KINGSTON – The year 2020 will be the third that Democratic Kingston Mayor Seven Noble has set aside funding for the three business districts to earmark a portion of the city’s budget to address issues constituents have selected through a participatory budgeting process.
Republican and Independence Party mayoral candidate Ellen DiFalco has made that a campaign issue saying she is opposed to it “until a more comprehensive accounting policy is in place to track each district’s appropriation.”
DiFalco said like Community Development Block Grant funding applications, the participatory budgeting recipients “should be required to submit documentation to allow the city to monitor whether they funding was used according to the guidelines of their program and if they are in compliance with the criteria outlined for eligibility to receive funding.”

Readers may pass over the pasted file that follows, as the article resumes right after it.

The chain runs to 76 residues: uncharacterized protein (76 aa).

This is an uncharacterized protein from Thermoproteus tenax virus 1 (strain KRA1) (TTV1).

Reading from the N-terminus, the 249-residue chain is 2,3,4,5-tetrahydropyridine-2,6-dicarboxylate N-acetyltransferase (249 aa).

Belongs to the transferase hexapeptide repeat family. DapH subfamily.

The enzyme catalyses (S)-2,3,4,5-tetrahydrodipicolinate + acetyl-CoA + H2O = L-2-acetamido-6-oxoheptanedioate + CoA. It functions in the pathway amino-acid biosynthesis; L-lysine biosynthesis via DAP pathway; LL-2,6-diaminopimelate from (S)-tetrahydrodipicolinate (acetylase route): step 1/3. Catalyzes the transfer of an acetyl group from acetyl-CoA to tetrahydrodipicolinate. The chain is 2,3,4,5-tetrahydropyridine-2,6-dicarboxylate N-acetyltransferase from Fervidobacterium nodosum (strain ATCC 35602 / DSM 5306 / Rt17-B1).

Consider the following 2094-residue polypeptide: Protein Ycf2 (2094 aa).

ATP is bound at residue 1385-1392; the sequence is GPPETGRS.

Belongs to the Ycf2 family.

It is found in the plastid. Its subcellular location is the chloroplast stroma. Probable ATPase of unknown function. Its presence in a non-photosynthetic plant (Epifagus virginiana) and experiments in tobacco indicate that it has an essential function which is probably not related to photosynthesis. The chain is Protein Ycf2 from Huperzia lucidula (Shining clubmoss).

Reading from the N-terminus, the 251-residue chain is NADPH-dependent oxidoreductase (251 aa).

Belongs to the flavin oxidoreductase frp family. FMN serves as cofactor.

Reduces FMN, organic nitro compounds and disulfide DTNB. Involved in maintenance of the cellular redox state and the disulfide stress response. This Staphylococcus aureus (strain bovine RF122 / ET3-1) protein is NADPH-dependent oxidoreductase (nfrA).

Noble countered her argument saying DiFalco “would prefer to see these funds go to the city. That is not how participatory budgeting works.” He said the community supports the process, “which resulted in a number of wonderful organizations expanding their work to serve our community.”
Noble said the work of those selected programs and projects is documented through photographs, narrative reports, invoices and vouchers” provided at the end of each project and they all have signed agreements.